I’m simply intimidated by numbers. Those numbers are 911. Last Tuesday I was all ready to start a pithy little blog about this watermelon I cut. I noticed there was a heart shape in the cut, so I took a photo. As I was writing a short blog with a message something like, “How can you not be positive after cutting into a watermelon and finding a heart?” I looked down at the date. 9.11.18. I found that anything I tried to write fell short of inappropriate, maybe even stupid on this particular day.
I also had a very weird intuition about that Bitch in the Atlantic, Florence. Why intuition? Why did you have to be right this time? I’ve come to trust intuition —-sometimes it’s helpful, other times, you just wish it was wronger than wrong.
Considering positivity, one must acknowledge there are times of serious remembrance and fearful anticipation in the world. Additionally, when that anticipation becomes reality, a sense of empathy for the suffering and loss in the aftermath is in order. Sweet little stories need to be quiet. There are reasons to be less than positive aren’t there? At the same time, I constantly wonder, thus this blog, why look for and embrace the negative? How has it become good marketing technique to emphasize negativity? There are enough things that happen in life that make me want to quote something from the book, “Alexander’s Horrible, No Good, Very Bad Day” without the constant barrage of negative marketing.
When crisis occur whether that be world, national, weather related or at home, there is nothing positive about it. However, our response can be.
I’ll write about 911 in “Numbers” (Part 2). However for today, let me tackle flooding.
I’ve lived in Central Pennsylvania since 1995. For a Jersey Girl, it was quite surprising to me that there would be a great problem with flooding in the mountains. Yet, creeks rise, run-off happens and, wow! I’ve seen homes destroyed again and again. The Red Cross, churches and civic groups all collect much needed funds to help the victims of flooding. Yet, what I have found to be even more rewarding is volunteering. Whether it be along the Susquehanna River in Shickshinny, or a helping a year after the flood in a town up high in the mountains, help is needed. Often by folks who fall between the cracks where assistance is granted. Or something as terrible as Hurricane Sandy, or now Florence, getting involved with clean up, rebuilding walls and helping those who just happened to be in the path of something awful is incredibly helpful and personally rewarding.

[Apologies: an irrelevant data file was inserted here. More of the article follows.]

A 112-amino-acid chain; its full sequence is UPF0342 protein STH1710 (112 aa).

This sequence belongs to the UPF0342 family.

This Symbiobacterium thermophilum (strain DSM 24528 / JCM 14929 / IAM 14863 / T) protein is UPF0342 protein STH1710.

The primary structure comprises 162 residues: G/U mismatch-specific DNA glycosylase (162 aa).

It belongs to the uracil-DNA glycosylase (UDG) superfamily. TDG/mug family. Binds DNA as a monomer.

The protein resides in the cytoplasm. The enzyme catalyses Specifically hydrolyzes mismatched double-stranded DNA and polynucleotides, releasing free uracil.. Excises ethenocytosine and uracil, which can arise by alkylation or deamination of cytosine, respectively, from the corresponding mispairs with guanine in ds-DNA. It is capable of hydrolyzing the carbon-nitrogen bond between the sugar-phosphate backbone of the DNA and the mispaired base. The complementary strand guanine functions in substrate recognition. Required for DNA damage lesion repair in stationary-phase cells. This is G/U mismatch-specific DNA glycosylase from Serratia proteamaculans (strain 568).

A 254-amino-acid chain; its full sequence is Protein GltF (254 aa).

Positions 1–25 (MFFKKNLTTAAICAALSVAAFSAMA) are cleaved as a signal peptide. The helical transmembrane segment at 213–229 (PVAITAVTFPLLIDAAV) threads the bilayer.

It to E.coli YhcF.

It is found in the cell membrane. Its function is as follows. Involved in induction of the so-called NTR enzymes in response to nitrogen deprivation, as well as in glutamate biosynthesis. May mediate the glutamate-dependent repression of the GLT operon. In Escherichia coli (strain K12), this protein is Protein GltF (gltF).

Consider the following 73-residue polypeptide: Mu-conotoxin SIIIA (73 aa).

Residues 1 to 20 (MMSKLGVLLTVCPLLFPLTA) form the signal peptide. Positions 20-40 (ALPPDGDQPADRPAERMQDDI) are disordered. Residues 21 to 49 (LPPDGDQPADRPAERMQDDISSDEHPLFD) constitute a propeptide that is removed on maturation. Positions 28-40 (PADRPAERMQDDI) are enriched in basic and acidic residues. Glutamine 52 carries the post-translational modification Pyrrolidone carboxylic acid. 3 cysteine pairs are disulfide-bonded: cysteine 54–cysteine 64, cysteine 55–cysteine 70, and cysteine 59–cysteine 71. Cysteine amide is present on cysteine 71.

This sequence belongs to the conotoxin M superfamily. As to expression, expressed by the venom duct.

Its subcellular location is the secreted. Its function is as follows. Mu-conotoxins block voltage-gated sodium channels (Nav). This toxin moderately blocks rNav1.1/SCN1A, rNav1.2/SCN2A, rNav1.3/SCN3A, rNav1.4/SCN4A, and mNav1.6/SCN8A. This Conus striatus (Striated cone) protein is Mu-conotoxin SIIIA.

The urgent aftermath is daunting, but trust me in months, even a couple of years from now, people will still be picking up the pieces of their lives and homes. When I was working with Penn State students we did quite a few trips to help others that were affected by devastating storms. What we found was very grateful recipients of our attempts to help. What I also found was a great sense of humanity at it’s finest. I saw students that never picked up a hammer before helping to stud-out a room. I saw others climb under crawl spaces in what looked like space suits pulling insulation out of the floor joists of a home that had been flooded (6 months after the storm). The results were wonderful. A sense of pride in a job well done. Statements like, “I never thought I’d ever do anything like this!” or, “I can’t wait to tell my Mom!”
I think anyone would agree with me that there is nothing positive about any crisis. Nothing. However, our caring response is priceless. Knowing there will be folks that will give of themselves in coming months and years to help gives me reason to celebrate humanity. Looking at first-responders risking themselves for others is the beginning. However, I see those who will be last-responders too. There are many unsung heroes who will respond to crisis in very practical and helpful ways. For this I’m grateful.
When I think of these good things that will happen in the near and far future in response to crisis, my heart is full. (Maybe a heart in my watermelon isn’t inappropriate after all).
Enjoying the Adventure,